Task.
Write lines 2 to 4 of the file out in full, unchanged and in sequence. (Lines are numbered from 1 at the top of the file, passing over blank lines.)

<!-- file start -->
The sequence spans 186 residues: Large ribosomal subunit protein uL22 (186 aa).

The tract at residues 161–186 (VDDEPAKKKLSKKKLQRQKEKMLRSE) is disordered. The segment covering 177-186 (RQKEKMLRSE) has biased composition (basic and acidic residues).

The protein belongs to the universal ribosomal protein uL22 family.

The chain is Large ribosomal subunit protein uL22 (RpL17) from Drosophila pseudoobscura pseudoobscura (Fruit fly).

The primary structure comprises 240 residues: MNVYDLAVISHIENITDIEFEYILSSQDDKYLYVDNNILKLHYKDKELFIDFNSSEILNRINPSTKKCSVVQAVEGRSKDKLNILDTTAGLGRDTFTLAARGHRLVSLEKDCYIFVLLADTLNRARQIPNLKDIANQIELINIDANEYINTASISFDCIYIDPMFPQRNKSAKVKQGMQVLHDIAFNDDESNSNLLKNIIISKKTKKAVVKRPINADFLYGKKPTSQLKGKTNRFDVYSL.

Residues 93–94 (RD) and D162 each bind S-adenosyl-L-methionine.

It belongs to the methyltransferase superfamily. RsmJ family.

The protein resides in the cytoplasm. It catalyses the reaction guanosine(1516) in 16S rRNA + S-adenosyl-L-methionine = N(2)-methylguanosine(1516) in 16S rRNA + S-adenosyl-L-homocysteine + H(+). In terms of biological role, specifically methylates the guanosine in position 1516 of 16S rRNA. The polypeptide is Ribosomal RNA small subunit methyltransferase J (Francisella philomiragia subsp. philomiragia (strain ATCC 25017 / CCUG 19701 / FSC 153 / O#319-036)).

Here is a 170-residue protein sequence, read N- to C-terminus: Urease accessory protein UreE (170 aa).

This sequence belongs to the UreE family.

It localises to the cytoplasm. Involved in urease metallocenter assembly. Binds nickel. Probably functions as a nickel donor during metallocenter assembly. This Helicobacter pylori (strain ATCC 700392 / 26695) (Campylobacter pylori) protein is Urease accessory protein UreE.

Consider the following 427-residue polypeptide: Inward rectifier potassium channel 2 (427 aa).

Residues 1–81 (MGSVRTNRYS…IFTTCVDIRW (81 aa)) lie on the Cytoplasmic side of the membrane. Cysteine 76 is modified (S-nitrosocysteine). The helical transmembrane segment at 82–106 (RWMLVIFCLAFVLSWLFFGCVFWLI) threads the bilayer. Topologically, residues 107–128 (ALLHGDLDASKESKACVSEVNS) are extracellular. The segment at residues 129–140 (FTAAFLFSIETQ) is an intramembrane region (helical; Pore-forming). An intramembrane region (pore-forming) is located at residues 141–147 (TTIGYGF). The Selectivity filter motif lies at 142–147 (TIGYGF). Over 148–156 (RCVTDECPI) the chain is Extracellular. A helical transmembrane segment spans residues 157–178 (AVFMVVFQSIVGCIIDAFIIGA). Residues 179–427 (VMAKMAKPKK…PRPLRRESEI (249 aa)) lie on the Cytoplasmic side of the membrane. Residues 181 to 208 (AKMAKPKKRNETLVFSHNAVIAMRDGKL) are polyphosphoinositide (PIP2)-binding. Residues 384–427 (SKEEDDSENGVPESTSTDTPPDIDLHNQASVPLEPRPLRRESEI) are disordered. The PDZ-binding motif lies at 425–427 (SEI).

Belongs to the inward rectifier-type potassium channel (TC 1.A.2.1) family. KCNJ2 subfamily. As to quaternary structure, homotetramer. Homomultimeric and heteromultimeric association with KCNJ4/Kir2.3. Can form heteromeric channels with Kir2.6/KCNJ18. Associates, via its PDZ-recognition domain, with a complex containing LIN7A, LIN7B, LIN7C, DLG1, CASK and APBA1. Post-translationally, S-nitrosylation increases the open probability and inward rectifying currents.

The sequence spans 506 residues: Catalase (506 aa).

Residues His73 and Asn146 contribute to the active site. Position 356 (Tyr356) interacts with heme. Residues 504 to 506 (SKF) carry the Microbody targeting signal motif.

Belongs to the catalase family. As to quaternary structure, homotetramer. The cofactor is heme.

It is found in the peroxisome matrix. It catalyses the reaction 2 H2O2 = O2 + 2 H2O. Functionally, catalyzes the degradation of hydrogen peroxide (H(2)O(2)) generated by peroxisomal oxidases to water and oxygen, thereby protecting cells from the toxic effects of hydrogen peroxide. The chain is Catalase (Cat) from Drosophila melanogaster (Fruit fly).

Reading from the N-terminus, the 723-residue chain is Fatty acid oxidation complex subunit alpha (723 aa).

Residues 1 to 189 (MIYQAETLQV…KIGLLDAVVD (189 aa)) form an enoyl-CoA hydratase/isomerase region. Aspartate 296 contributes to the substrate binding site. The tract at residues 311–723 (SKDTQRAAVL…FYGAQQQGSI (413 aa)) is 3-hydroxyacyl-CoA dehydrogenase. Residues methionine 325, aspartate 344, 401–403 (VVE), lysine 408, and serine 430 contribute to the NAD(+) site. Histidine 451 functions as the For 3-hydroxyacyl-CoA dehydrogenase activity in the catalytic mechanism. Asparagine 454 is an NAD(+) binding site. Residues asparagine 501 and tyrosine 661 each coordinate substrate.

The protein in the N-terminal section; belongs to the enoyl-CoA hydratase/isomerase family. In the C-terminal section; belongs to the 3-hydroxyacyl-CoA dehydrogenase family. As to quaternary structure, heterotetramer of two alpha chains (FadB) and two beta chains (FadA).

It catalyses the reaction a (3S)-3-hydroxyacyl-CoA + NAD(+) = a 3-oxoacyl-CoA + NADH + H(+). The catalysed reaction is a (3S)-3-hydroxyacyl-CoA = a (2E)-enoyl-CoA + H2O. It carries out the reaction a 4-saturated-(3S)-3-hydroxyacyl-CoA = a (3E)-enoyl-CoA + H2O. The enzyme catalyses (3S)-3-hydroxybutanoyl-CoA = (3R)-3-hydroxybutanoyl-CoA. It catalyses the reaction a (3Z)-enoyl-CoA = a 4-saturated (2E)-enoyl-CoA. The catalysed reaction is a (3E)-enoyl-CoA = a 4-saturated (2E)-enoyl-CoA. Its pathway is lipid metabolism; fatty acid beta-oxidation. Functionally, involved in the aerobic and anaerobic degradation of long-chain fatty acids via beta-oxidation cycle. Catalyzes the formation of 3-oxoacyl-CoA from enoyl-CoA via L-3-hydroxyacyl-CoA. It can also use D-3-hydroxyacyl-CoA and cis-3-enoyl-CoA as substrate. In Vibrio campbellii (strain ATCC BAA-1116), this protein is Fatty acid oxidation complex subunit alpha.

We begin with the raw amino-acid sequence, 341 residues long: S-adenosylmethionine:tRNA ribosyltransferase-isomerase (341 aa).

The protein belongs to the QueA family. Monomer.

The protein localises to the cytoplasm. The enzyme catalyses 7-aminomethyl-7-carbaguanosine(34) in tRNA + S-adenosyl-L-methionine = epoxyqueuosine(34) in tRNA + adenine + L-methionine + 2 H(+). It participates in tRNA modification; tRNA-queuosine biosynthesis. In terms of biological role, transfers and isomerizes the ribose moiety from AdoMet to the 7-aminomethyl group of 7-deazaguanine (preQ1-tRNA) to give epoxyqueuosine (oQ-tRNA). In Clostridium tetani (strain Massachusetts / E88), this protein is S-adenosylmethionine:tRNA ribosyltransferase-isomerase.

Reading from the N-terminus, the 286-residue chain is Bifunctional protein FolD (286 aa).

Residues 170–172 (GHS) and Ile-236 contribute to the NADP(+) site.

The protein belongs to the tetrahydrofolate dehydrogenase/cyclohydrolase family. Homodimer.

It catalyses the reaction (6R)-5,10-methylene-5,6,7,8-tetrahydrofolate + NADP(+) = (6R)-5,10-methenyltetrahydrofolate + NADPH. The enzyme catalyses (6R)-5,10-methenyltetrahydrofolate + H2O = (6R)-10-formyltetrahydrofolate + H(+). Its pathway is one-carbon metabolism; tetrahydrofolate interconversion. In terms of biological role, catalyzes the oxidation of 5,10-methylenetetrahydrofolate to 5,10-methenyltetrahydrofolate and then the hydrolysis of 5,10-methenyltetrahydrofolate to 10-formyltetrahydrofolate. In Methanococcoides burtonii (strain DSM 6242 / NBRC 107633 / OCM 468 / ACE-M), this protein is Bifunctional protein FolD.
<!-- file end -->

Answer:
The tract at residues 161–186 (VDDEPAKKKLSKKKLQRQKEKMLRSE) is disordered. The segment covering 177-186 (RQKEKMLRSE) has biased composition (basic and acidic residues).

The protein belongs to the universal ribosomal protein uL22 family.

The chain is Large ribosomal subunit protein uL22 (RpL17) from Drosophila pseudoobscura pseudoobscura (Fruit fly).